This conversation was produced for the ear. Click the orange play button above to listen. The following transcript has been edited for length and clarity.

Ayres-Brown: I understand your new work is deeply informed by a part of the city of Newport’s history. Could you tell me a little about your inspiration?

Okpebholo: I was wondering about Black music history in Newport. And I wasn't going anywhere in particular, but I came across this fascinating figure named Occramer Marycoo, who was an enslaved African that lived in Newport. In fact, his enslaver renamed him Newport Gardner after he purchased Marycoo. And Newport Gardner — he went by that name for the rest of his life. He became quite educated, spoke multiple languages, was a classically trained musician and a composer despite his enslavement.

There were many things that were intriguing about Newport Gardner. But what I found most interesting as a composer — as a Black composer — is [that] he's the first Black composer credited with having a composition published in the Western style. So I said to myself, “I have to compose music about this figure.”

Ayres-Brown: Your new work is titled “Crooked Shanks,” and it has the same name as one of Newport Gardner’s original compositions. You’ve described that piece of his as a “whistle-worthy happy tune.” In what ways, whether melodically or thematically, is your new commissioned piece inspired by this work — and what made you decide to give it the same name?

Okpebholo: Well, “Crooked Shanks” was the actual work that was published, that first composition. And it's a very delightful tune. You will go away, again, singing it or whistling it. So I wanted to make that tune the basis of this composition.

That said, though, [Gardner’s] circumstances being a slave, and everything that was going on at that time…Even though he ended up having a pretty prosperous life, it was during a dark time in American history. So I wanted to create a piece that, you know, used that melody, used that theme — was inspired by that theme, I should say more accurately — but also reflect[ed] the reality of that time in our history.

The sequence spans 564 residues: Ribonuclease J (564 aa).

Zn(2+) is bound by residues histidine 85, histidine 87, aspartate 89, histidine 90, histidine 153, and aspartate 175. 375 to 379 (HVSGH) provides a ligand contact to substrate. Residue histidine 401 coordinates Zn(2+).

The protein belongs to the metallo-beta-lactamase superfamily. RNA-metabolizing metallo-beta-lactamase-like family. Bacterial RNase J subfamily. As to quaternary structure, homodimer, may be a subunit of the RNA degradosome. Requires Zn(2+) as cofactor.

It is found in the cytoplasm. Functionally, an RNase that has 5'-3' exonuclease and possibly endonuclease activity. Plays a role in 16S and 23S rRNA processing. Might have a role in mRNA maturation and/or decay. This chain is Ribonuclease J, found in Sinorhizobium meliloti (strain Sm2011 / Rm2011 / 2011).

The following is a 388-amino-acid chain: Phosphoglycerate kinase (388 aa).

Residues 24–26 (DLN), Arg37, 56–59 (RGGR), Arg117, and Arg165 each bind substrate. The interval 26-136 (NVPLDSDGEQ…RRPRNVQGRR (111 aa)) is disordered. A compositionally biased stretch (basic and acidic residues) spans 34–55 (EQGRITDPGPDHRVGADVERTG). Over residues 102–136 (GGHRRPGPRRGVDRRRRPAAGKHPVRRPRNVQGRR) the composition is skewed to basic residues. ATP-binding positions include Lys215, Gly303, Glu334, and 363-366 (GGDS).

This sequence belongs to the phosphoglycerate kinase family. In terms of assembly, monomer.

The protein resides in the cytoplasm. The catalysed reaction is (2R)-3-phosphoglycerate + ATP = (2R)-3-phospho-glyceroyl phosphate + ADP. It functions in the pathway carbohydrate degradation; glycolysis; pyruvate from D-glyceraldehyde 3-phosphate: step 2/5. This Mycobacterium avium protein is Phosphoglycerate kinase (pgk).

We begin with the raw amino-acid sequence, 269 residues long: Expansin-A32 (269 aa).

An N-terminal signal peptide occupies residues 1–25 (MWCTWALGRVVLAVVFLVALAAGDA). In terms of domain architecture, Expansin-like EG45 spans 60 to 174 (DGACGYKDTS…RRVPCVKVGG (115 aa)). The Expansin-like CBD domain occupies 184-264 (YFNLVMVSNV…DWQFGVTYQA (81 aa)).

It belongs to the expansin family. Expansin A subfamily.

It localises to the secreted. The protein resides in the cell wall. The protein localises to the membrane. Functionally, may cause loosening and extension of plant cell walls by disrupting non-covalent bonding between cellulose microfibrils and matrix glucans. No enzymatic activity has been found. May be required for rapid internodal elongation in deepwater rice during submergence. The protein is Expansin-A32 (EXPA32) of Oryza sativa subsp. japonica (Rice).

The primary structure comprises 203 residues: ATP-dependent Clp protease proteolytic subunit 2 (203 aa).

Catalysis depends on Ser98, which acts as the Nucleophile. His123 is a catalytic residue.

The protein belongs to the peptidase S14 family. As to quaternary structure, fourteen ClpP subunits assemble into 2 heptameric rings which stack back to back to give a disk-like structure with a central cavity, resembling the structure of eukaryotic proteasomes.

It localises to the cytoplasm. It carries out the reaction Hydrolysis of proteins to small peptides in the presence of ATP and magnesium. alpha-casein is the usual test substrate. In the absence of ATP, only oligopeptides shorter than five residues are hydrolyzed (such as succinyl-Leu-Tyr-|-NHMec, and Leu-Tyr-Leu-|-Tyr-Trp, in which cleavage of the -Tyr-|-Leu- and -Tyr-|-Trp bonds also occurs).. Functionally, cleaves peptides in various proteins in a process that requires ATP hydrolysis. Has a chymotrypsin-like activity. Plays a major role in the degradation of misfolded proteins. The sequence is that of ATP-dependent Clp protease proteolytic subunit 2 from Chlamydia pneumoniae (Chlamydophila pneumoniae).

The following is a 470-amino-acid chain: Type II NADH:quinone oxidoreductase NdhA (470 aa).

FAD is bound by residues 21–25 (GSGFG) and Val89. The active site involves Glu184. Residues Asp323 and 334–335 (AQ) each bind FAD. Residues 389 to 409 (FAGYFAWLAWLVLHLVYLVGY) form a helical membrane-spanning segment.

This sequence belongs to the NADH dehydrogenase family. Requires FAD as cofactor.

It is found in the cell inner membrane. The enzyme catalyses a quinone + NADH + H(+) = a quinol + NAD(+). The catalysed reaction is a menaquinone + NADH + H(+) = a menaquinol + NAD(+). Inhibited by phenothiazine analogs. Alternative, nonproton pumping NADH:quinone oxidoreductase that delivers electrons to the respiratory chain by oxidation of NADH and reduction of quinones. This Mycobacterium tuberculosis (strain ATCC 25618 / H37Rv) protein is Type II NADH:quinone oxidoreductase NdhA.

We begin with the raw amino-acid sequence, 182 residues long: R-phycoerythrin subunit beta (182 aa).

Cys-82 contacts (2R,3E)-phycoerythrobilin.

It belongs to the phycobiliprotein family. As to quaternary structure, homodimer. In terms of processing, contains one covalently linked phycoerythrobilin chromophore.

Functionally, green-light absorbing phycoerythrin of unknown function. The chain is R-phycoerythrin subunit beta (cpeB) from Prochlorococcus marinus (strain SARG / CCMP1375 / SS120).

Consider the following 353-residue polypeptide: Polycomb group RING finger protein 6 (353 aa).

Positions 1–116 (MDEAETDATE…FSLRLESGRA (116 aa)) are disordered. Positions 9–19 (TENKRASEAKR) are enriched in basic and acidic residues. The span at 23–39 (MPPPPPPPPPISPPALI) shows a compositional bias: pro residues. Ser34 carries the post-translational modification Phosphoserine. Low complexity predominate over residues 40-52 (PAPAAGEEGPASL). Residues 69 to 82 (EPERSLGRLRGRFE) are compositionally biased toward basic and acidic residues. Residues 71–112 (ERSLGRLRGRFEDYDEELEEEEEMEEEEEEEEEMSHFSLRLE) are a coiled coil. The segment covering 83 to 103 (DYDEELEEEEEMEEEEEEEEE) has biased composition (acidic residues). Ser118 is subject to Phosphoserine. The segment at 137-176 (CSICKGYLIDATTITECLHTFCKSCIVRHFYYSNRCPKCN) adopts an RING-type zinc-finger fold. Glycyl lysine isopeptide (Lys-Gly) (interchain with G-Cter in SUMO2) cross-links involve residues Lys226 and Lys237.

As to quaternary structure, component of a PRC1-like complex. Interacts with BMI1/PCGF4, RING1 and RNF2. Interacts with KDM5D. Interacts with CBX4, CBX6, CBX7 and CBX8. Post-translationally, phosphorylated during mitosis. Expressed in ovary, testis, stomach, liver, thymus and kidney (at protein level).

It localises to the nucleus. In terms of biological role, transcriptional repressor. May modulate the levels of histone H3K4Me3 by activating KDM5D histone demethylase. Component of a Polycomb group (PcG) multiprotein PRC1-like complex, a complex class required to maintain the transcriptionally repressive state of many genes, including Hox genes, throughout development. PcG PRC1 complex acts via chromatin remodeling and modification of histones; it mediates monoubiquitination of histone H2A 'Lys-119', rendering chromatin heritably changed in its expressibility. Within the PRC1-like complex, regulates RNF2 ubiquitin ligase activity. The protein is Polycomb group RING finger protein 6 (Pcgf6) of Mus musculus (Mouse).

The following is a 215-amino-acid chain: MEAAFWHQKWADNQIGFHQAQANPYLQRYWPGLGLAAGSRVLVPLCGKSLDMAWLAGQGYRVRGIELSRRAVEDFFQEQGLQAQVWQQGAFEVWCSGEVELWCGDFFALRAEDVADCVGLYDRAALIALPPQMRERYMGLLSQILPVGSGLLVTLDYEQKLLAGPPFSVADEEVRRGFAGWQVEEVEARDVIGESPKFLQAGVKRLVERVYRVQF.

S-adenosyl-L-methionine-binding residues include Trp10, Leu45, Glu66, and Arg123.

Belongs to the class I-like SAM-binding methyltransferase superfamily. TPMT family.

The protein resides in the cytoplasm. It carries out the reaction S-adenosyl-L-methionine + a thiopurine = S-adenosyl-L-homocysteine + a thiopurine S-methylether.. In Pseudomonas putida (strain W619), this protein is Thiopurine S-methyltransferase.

Ayres-Brown: Shawn, I know this isn’t your first work inspired by history. Your song “Two Black Churches” reflects on the 1963 16th Street Baptist Church bombing in Birmingham and the 2015 Mother Emanuel AME Church shooting in Charleston — both of which were violent attacks by white supremacists on Black churches. As a composer, how have you approached creating new musical works that address the legacy of racism in the United States?

Okpebholo: You know, I write a lot about race in my music. I'm a composer, and to me, the best way for me to express my thoughts, bring awareness to the history of it, and in many ways seek justice, is through my art.

So there have been some pieces that I've written that tackle those issues head on — and one was “Two Black Churches,” which as you describe, dealt with two atrocities in Black churches by white supremacists almost 60 years apart. Which is symbolic of the fact that this is still going on today in America. 

Ayres-Brown: What do you hope listeners will take away from your new composition, “Crooked Shanks”?

Okpebholo: Well, a couple things — one, I want them to be intrigued by the title, and intrigued by this incredible figure, and go research him some more.

Two, I want them to, as with all my music, just feel, right? Get something from it. It can be different things. But I want them to understand that this piece is more than music for music sake. There's some depth there. And whatever you decide or whatever you take from that, that's fine. 

Ayres-Brown: Shawn Okpebholo is an award-winning composer whose newest piece, “Crooked Shanks,” premieres July 9 at the Newport Classical Music Festival, performed by pianist Aldo López-Gavilán. Shawn, thanks so much for your time.

Okpebholo: Thank you so much.

For more information about the Newport Classical Music Festival and the premiere of Okpebholo’s new piece, visit

Antonia Ayres-Brown is the Newport Bureau Reporter for The Public’s Radio and a Report for America corps member. She can be reached at